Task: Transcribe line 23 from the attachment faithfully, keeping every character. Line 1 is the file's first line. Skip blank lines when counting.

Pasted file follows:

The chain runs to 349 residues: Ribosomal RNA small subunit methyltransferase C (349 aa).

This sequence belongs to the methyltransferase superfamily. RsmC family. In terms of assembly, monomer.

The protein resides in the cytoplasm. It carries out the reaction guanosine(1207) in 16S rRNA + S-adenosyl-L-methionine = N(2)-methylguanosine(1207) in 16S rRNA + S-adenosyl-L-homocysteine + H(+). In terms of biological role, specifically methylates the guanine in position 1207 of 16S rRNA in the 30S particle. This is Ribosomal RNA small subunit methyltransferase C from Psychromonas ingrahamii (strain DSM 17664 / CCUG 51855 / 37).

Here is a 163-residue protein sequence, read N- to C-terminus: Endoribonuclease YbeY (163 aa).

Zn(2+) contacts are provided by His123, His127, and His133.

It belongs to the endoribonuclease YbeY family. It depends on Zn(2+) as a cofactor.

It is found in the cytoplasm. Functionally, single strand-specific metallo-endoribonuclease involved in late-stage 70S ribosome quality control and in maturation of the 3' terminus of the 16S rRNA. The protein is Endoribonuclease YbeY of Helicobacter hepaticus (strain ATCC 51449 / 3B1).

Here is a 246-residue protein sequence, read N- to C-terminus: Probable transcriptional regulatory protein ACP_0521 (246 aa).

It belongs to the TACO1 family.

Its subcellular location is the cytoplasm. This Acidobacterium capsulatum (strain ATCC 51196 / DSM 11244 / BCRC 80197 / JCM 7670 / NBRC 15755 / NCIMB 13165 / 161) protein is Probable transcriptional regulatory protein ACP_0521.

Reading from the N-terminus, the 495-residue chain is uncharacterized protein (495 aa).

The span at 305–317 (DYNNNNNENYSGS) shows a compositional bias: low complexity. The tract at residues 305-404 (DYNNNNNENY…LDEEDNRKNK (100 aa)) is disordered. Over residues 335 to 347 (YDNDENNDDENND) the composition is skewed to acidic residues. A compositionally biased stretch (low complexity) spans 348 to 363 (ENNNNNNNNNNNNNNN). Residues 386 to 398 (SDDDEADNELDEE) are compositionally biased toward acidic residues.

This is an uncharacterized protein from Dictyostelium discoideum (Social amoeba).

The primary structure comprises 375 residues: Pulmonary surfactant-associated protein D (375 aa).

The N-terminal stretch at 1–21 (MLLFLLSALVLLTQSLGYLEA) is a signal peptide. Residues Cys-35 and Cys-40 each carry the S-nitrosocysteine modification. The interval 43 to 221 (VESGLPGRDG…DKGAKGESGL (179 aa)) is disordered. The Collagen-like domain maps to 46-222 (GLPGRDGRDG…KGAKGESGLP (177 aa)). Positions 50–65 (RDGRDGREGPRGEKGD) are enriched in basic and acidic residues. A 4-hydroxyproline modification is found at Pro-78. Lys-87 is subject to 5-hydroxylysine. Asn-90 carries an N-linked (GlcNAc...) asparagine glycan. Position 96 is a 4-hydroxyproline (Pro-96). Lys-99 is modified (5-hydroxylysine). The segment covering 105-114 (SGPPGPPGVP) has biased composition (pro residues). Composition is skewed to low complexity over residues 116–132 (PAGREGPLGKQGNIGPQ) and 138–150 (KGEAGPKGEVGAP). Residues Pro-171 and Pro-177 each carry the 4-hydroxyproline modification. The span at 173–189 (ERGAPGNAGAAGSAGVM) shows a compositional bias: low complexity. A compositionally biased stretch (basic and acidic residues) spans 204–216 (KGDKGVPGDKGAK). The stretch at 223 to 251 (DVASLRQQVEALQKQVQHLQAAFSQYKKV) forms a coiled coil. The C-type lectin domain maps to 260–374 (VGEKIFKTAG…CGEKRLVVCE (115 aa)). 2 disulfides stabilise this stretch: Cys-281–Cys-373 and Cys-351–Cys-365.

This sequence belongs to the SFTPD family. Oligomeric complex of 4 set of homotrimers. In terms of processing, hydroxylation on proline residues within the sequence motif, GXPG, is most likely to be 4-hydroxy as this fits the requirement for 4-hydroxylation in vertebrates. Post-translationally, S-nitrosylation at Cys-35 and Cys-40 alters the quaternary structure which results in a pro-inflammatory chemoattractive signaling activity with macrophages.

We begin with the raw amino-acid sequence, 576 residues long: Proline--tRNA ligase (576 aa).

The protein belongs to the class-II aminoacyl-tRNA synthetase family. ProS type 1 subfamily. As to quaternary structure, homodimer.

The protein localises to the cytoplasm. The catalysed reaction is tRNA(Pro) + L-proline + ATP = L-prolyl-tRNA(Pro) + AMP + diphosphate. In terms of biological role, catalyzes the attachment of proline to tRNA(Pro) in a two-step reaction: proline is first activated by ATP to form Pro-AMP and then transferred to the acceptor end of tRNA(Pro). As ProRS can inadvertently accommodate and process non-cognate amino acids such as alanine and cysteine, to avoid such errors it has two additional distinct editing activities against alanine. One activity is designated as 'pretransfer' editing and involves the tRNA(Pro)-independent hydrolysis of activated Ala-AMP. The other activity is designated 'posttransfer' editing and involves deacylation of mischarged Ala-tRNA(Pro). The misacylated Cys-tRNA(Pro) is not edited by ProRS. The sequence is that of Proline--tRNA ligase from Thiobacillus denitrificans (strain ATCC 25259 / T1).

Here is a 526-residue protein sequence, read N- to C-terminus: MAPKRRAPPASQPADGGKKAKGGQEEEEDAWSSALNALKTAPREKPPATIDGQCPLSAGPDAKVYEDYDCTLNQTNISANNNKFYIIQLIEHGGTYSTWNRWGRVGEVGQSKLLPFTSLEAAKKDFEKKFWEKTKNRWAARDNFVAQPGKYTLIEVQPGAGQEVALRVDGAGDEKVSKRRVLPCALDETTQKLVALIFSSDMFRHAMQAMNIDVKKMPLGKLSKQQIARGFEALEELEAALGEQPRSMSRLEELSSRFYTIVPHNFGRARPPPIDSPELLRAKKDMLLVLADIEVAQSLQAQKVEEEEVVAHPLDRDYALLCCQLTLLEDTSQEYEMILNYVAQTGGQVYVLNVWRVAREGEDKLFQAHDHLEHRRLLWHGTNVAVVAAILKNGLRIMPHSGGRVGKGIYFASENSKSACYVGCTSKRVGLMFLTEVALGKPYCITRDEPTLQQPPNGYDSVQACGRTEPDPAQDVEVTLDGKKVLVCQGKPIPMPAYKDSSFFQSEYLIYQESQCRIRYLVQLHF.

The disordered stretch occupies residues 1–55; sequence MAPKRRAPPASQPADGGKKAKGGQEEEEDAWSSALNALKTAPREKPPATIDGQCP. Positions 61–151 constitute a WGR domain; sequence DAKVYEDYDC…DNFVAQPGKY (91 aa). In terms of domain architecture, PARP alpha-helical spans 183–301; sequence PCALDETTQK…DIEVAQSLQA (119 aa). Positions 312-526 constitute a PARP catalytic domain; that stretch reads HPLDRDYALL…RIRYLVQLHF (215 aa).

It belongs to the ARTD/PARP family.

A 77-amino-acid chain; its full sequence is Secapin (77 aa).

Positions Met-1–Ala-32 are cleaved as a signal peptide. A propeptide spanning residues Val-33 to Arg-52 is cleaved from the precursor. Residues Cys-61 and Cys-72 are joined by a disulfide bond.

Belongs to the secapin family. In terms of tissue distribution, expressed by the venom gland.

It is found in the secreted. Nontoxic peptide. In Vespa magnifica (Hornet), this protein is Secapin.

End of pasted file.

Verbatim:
A 77-amino-acid chain; its full sequence is Secapin (77 aa).